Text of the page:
Water quantity management and climate impact adaptation

Historically, groundwater in Germany has been an (in)finite resource. At present, around 70 % of the water for public services is covered by groundwater resources. However, groundwater formation is already significantly disturbed today in the wake of heavy rainfall, droughts and evaporation due to air temperatures rising twice as fast relative to the global average.

In this respect, in the coming years and decades, an increasing demand will face a decreasing water supply, whereby already today the authorised abstraction quantities in municipalities, districts and conurbations are fully utilised or no longer sufficient.

In order to technically and economically secure drinking and process water supplies in the long term, an adapted and conscious use of the valuable resource water is indispensable. In order to strengthen resilience to climate impacts, regionalised and intelligent water management is necessary - both in public water supply and in self-supply by agriculture and industry.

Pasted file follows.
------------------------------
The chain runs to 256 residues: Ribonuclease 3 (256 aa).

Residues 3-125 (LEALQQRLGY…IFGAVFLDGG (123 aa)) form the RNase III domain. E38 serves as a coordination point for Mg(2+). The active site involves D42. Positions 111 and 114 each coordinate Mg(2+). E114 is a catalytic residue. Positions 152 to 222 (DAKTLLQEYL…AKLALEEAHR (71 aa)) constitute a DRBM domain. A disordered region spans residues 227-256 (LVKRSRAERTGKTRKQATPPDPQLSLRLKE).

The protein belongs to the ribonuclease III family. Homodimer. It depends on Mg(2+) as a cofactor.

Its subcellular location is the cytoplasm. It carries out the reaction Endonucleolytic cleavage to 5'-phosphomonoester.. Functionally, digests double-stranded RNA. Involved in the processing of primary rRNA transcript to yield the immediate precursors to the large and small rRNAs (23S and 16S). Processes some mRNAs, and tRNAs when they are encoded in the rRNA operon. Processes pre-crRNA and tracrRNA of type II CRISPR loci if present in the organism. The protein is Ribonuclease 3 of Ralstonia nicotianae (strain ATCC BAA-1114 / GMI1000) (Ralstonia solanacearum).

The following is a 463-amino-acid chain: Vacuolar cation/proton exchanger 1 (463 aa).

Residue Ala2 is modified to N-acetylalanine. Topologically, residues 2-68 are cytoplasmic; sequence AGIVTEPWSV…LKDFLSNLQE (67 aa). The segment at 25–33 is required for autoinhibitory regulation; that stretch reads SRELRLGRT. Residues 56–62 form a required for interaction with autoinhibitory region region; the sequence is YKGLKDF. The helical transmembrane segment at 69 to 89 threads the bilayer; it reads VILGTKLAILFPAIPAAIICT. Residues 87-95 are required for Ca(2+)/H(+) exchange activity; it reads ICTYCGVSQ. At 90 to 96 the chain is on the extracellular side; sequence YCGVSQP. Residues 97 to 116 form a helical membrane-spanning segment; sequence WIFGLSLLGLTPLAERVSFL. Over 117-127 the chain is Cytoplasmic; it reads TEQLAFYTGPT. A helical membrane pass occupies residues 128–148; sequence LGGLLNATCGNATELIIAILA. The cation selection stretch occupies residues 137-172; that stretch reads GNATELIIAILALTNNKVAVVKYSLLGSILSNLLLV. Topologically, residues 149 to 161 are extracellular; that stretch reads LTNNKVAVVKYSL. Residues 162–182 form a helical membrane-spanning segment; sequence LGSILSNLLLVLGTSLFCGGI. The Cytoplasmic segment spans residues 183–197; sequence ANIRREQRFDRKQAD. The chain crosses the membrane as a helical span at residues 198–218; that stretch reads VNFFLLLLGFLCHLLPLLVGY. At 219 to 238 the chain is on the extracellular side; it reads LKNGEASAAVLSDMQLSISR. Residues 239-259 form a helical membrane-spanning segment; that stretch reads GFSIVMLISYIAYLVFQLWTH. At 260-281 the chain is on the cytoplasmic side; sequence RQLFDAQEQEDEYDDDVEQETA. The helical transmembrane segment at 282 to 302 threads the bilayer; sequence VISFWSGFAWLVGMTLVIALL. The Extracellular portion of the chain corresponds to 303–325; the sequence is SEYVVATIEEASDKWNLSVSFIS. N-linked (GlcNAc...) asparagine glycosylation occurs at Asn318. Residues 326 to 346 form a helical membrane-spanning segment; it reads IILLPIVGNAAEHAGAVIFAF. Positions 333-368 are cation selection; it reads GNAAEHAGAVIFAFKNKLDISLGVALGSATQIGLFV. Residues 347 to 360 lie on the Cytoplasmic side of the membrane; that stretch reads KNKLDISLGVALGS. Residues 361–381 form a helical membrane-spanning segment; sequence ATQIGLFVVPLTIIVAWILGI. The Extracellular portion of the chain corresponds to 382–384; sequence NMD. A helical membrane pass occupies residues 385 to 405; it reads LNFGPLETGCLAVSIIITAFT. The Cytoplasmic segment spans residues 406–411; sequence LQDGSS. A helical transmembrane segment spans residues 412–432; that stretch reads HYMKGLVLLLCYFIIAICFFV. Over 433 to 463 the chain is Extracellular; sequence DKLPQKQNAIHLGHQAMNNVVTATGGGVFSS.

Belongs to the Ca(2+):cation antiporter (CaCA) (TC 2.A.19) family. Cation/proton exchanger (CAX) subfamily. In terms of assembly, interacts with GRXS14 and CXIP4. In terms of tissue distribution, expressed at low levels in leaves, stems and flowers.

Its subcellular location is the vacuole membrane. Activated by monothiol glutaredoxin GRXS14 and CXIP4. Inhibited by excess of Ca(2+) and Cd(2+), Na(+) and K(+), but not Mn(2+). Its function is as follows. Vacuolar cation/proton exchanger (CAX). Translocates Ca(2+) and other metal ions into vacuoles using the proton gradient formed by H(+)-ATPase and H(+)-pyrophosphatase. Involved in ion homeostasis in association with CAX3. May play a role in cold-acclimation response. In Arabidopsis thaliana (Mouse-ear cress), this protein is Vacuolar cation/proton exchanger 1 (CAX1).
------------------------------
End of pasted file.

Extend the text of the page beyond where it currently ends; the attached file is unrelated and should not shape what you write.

Planning and technical instruments are interlinked to implement sustainable water use that is appropriate to the available supply. Examples of potential measures include peatland revitalisation, (drinking) water substitution in industrial processes, decentralisation in water supply systems, higher retention of precipitation via polder areas and conceptual urban planning ("Sponge City") or the expansion of existing monitoring networks. In addition, the networking of all actors and interest groups must be an integral part - also in order to counteract conflicts of use at an early stage. In order to effectively counter the consequences of climate change and the associated challenges, water management represents the central building block for the implementation of the Federal Government's National Water Strategy.

M&P Nord has years of experience in the field of water quantity management and is happy to support you in your projects.

Leave a Reply

Your email address will not be published. Required fields are marked *